“How do you do it?”, people sometimes ask as I walk in somewhere, usually late, lagging behind my pseudo independent 6 and 5 year olds, constantly looking over my shoulder to make sure the easily distracted 3 year old hasn’t run off with a stranger (highly probable), and dragging the infant behind me in her increasingly heavy carrier.
Well, the answer is – I don’t. I don’t do anything in this mom life on my own. There’s not one thing I can take sole credit for. And praise God for that.
Three years ago, we made the decision to enroll our oldest son, Jacob, in Holy Trinity’s Pre-K program. Having a November birthday, he wasn’t old enough for Kindergarten yet. So, we’ll just do this for a year before he starts at our neighborhood school, we thought. After all, that’s why we left uptown Dallas and moved to the suburbs – so we wouldn’t have to pay for private school. God’s funny that way.
But really at this point I secretly hoped we would be able to send Jacob to Holy Trinity beyond PreK, but I knew my husband wasn’t convinced. “You obviously don’t think our property taxes are high enough,” he told me when I suggested it back then. Come, Holy Spirit, come. If this is Your will, please let us be able to send him, I prayed. And then I waited.
The fall semester was blur as we adjusted to “real school”, but in the Spring I began to attend the Rosary group and daily Mass at school weekly on Wednesdays. With my 3 and 1 year olds in tow. Who does that to themselves, one might wonder. Well, again, it started out as just something I thought I’d give a try temporarily. Probably won’t last long, but we’ll just see how far we can go. Seeing a trend here yet?
It’s no surprise that those Wednesday mornings quickly became one of the highlights of my week. Even when my girls acted up. I quickly found that there was never a shortage of hands to help with them. Or a shortage of smiles to encourage me to keep coming back. A then stranger, now dear friend, would hold out her rosary for the baby to “help” count as she prayed. Another would take out her notepad and pens to entertain my toddler. Yet another would swoop in gently during Mass to hold the baby, while I raced to the potty with her sister.
Community. If I could sum up our last three years at Holy Trinity in one word, it would be that. The other parents and children have become our extended family. Our community. They have poured their life into us through their daily acts of love and self-sacrifice. Some days it’s a simple holding the doors open at pick up long enough for my distracted, all- over-the-place crew to make it outside in one piece. Other days, it’s a friend bringing us a hot meal at pick up time because she could tell I was overwhelmed and she just wanted to give me the night off from cooking.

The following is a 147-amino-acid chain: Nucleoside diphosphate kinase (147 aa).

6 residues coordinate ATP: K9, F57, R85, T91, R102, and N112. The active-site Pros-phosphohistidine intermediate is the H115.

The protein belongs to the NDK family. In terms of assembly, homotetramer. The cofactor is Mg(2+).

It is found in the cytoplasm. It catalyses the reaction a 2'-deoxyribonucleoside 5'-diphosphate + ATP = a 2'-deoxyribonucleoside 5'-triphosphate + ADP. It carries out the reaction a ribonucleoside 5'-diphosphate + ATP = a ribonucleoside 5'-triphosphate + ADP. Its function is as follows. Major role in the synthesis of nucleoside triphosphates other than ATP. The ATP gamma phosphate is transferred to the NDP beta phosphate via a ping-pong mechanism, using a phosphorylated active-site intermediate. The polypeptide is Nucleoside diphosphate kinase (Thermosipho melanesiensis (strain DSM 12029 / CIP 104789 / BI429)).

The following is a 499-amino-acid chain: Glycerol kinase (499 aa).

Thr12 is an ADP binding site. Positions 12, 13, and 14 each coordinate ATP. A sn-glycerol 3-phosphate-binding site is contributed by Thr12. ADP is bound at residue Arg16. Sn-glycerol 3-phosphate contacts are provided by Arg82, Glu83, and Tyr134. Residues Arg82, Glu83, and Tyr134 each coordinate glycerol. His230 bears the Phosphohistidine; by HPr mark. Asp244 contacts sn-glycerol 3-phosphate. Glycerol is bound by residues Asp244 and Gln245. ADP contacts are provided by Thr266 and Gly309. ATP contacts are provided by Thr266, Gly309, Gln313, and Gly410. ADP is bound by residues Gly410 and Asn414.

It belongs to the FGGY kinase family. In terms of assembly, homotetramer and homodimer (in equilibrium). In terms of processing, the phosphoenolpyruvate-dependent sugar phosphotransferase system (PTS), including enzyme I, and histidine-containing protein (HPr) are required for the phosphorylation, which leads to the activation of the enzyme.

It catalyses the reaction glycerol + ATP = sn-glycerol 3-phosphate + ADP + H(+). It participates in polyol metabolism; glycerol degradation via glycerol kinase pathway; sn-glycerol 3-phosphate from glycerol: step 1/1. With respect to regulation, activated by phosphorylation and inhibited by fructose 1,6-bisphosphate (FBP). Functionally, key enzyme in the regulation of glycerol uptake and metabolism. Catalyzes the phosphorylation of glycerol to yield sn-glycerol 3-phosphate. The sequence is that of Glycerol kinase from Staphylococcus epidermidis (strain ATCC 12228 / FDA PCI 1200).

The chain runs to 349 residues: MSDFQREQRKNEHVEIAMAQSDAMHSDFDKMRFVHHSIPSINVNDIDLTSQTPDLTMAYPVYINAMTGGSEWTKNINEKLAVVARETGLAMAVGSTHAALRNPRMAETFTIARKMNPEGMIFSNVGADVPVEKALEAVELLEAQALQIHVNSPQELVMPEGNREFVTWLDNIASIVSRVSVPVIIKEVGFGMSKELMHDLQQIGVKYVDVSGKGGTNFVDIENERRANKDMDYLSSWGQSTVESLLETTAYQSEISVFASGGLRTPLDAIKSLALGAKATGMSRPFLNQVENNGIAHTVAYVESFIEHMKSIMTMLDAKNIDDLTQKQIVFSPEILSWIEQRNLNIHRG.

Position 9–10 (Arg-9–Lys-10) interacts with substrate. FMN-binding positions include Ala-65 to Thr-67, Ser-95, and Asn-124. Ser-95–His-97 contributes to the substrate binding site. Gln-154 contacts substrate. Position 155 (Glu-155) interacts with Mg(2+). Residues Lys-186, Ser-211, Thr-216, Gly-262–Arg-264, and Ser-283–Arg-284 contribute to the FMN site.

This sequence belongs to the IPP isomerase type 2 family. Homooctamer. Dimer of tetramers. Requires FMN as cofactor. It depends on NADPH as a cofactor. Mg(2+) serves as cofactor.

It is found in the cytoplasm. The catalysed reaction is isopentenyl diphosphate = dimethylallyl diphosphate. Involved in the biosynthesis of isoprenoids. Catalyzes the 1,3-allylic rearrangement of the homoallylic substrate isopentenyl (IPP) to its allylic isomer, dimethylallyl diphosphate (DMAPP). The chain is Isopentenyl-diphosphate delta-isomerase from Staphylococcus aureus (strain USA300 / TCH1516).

I heard recently on a popular Catholic radio show of this concept that family life was always meant to be done in community, but that over time, we Americans began moving away from immediate and extended family, ultimately leaving us to feel as though raising children is solely the job of the two individuals whom God allowed to partake in their creation. We kind of cling to this crazy notion that we have to do things on our own. Maybe because we don’t want to inconvenience anyone or appear like we don’t have it all together. Well, I’m only three years into life as a Crusader and it’s like I must be in a time machine of sorts. I must have travelled back to that mystical time where parents weren’t alone in raising their kids, where the community around them was their family.
I started out wanting so badly to have my son in a school that would build him up in a Catholic setting, shape him into a godly boy and eventually young man. What I didn’t expect was that it would also dramatically shape me. That it would make me want to be a better wife, mom, neighbor, and friend. That it would show me exactly what it means to witness others around me be the hands and feet of Christ. That I would be so grateful for this new family in our lives. So, how do I do it? I do it, only because they, my new family, does what they do so very well.